Due to this reality in many, if not most, institutions of academe, the effective recruitment of HUGs tenure-track professors hinges on champions within a recruitment committee to counter the traditional sponsorship of prospective colleagues that mirror the historically dominant within the ranks of not only teaching but also administrative. To protect group control, a foe or foes of HUGs applicants play the role of assassin who stalk and chip away at the competitiveness of threats to their demographic doppelganger, often a person within their social network. Faculty not committed to diversity beyond rhetoric seek out chinks in the armor of HUGs applicants from the start to advantage their furtive, but often suspected, choice. If the elimination of a stellar HUGs applicant is not accomplished by the end, the agent of the status quo embarks upon a crude coup de grace. Then when he or she is questioned by an outside person why a HUGs candidate was not recommended to the administration, the assassin will reply, “Well. You know we look for them but they did not appear in the applicant pool. Umm, maybe next time.”

How do I know this? In my 25 years in higher education, I witnessed peers nitpick the bona fides of HUGs applicants, strategically advance the person under their sponsorship, trash a gem of a HUGs candidate, then, at the end, champion with ferocity, or plead for, the “most qualified” person they desire to join the exclusive club of tenure-track faculty.

Indeed, it is not unusual for applicants in general to have little chance from the get go. When key faculty members want to bring on board a ringer, they craft a job announcement centered on that person’s cv. Hence, the makers of an advertisement eliminate language that casts a wide net inviting just as, if not more, qualified HUGs applicants. And even when HUGs do apply, guardians of the status quo will declare in a committee deliberation, “This person is qualified but is not really what we’re looking for.” “This person does not have publications.” “This person does not have teaching experience.” Or, when invited onto campus, “This person had an (uppity) attitude.”

Individuals who cull the applications of HUGs hopefuls employ such grammar. So it is imperative that HUGs champions be more cunning. A campeón or campeones of HUGs applicants highlight the assets, not the deficits, in such applications as well argue the professional promise a person from the historically underrepresented holds, maybe a future university president. After all, how much teaching experience did most of us have for our first faculty job? How many publications did most of us carry within our scholarly belt upon the completion of our doctoral programs? Most of us, none. So why create arbitrary litmus tests that we did not face at the commencement of our careers, especially at a comprehensive system such as the California State University (CSU).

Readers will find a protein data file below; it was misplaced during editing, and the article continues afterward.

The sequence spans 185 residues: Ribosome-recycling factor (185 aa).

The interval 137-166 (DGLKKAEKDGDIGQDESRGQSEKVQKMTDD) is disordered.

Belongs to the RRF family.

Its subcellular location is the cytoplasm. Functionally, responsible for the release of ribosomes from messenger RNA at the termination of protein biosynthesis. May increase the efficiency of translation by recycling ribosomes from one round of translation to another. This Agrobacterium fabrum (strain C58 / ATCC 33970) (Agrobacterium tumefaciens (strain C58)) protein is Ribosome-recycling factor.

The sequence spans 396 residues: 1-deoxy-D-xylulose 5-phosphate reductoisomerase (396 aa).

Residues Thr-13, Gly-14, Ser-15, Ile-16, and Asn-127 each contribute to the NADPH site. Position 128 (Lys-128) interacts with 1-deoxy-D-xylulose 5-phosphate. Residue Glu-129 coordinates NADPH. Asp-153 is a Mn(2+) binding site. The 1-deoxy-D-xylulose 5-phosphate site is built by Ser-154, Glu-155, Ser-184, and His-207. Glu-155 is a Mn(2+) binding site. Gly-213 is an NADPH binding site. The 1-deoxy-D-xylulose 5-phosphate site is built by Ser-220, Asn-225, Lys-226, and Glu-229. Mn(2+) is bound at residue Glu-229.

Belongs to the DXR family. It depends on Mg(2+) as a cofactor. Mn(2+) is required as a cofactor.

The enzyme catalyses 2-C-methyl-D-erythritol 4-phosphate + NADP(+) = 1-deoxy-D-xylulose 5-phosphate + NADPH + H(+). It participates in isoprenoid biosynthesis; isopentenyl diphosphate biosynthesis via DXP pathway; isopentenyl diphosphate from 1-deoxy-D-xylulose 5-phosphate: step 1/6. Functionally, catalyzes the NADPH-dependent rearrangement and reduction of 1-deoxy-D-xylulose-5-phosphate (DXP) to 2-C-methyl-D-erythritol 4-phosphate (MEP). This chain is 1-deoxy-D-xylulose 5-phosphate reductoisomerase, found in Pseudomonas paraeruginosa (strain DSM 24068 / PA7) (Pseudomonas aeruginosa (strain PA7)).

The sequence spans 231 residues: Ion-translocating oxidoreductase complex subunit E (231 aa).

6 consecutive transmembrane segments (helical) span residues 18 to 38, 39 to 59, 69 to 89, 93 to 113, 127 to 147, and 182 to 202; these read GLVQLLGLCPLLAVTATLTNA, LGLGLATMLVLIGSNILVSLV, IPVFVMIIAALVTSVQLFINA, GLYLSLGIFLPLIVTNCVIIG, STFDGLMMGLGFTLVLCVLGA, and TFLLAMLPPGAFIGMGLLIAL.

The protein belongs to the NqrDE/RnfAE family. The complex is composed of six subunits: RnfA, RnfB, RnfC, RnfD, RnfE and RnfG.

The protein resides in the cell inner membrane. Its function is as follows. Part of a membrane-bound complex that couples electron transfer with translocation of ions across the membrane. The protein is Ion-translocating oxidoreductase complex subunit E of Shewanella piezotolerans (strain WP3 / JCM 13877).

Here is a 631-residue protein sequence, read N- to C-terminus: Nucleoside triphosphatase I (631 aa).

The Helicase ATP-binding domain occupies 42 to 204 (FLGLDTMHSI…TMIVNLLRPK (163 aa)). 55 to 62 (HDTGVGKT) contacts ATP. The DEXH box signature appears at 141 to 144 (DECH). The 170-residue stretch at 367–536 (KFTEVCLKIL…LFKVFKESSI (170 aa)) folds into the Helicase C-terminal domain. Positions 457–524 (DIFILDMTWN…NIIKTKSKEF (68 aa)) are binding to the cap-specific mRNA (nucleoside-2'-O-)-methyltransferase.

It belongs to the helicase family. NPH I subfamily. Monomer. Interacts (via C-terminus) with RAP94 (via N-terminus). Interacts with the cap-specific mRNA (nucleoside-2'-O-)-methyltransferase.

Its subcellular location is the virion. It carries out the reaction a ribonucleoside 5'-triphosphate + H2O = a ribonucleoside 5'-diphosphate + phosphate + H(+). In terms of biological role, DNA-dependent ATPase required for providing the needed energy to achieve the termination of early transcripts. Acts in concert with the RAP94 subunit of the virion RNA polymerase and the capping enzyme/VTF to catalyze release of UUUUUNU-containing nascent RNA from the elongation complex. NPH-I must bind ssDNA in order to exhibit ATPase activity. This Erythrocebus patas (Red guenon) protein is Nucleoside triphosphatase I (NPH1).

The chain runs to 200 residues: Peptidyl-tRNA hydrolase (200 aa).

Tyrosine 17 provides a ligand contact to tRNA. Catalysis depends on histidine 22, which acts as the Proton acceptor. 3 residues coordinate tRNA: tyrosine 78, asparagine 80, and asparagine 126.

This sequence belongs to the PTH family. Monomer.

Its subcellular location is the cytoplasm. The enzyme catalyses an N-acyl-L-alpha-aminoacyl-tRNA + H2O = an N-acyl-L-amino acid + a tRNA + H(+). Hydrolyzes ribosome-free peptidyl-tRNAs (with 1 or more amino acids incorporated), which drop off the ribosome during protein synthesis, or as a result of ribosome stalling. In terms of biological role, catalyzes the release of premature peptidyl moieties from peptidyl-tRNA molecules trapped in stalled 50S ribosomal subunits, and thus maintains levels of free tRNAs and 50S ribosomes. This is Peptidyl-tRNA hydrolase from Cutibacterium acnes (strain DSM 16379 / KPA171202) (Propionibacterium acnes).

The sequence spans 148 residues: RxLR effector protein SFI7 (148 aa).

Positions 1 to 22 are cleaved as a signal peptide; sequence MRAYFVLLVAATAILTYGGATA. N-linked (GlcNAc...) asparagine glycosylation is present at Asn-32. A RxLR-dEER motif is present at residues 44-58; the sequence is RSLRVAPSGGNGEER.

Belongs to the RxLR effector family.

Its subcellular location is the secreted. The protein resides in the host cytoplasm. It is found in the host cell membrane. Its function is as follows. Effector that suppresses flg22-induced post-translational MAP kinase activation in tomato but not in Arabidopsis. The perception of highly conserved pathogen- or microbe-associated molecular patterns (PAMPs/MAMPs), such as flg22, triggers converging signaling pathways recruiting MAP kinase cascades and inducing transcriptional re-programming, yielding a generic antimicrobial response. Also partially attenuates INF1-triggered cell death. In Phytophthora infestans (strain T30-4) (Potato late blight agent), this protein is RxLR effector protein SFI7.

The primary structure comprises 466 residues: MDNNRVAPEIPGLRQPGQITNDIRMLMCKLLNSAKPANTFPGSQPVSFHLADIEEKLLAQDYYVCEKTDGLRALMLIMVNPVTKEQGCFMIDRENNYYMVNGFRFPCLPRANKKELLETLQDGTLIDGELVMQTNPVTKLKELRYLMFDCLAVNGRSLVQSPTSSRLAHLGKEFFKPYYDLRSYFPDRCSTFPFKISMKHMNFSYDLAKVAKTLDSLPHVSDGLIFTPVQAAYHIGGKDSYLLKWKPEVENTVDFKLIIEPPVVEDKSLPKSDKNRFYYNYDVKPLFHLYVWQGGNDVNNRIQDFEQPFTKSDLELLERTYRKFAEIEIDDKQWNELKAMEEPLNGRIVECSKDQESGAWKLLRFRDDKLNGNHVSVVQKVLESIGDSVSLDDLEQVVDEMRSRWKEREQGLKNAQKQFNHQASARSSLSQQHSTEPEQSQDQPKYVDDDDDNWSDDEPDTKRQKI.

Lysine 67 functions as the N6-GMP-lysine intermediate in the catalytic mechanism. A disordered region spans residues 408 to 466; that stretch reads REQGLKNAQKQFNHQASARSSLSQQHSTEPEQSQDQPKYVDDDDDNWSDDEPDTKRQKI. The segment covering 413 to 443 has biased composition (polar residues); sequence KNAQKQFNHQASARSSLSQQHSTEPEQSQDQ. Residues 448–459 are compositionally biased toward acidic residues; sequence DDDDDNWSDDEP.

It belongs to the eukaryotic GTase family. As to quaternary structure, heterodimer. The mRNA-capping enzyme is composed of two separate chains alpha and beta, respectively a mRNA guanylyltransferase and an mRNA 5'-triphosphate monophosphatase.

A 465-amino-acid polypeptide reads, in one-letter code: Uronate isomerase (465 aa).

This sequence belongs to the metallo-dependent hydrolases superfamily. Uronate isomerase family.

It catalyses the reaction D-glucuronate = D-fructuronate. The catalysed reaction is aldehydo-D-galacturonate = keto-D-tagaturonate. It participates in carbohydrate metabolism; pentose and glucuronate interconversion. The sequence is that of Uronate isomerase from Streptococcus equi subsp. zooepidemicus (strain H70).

Within most faculty departments white professors, men and women, dominate. Hence, they reign over recruitment committees that serve as the judges that screen applications for a tenure-track position. Sure, a token HUGs member or two will be included to assert the inclusivity of a search. Such tokens, especially those without tenure or not fully promoted, will rarely, out of self-preservation, challenge the direction of a search in the control of white senior colleagues. To counter this situation, recruitment committees must include an equal or dominant number of HUGs members, ideally with one or more who are fully tenured and promoted to transform the dynamic of the process. Otherwise, it is highly unlikely that a HUGs assistant professor will chance career martyrdom, real or imagined, in the face of those who will serve also as the jury of their own tenure and promotion.

So what’s the takeaway?

Unless, administrative functionaries partner with the campeones of HUGs recruitment, a sinister tokenism will continue to prevail, at best, in the form of only one person of color in a department. The tacit message conveyed, “We have “our black,” “our Mexican,” “our Asian.” We’re in control. No more diversity needed here.”

Although faculty drive the recruitment process of tenure-track faculty, administrators must actualize the principals of equity and inclusion, i.e., Affirmative Action. This must be done by the inspection of job announcements to ensure that they invite the greatest number of applicants from all backgrounds. This administrative oversight, moreover, must police minimum and preferred qualifications that exclude fields and specializations often important to HUGs scholars. Deans, provosts, and campus presidents must also demand that recruitment committees recommend two or more finalists, with a least one being a HUGs; if not, the search will be declared a failure.

In fact, the Chancellor of the CSU must implement the Rooney Rule of the National Football League that commands team owners to interview HUGs candidates when head coaching and senior management positions open. This way CSU presidents who issue letters of appointments can base their decisions on the comprehensive needs of their institutions.

But to advance the number of HUGs within college and university departments everyone must be actively committed to the transformation of a campus culture to one that embraces the representative inclusion of people of color beyond the token one or two. To achieve this, department chairs, deans, faculty, presidents, provosts, and staff must articulate a consistent message that prizes the best practices of equity and inclusion to recruit, retain, and promote HUGs faculty. In this regard, extant faculty of color—especially CSU professors of Mexican origin as Hispanic students are the largest within a HUGs plurality, at 38%, in the system—must communicate to executive administrators that they will back them 100% in the hiring of HUGs candidates when they receive push back from the defenders of the status quo.

This support is crucial as the number one consideration of at-will functionaries is the preservation and the advancement of their individual careers. Managers calculate the political costs and benefits of every decision they make. Due to this fact, the feet of functionaries must be held to this transformative fire as they often issue bromides on the importance of diversity and exploit photo ops with brown faces without the sacrifice of political skin in order to safeguard their progression from chair to dean, dean to provost, provost to president, president to chancellor.

In closing, with every advancement achieved, being a campeón for the underrepresented becomes easier as HUGs begets HUGs.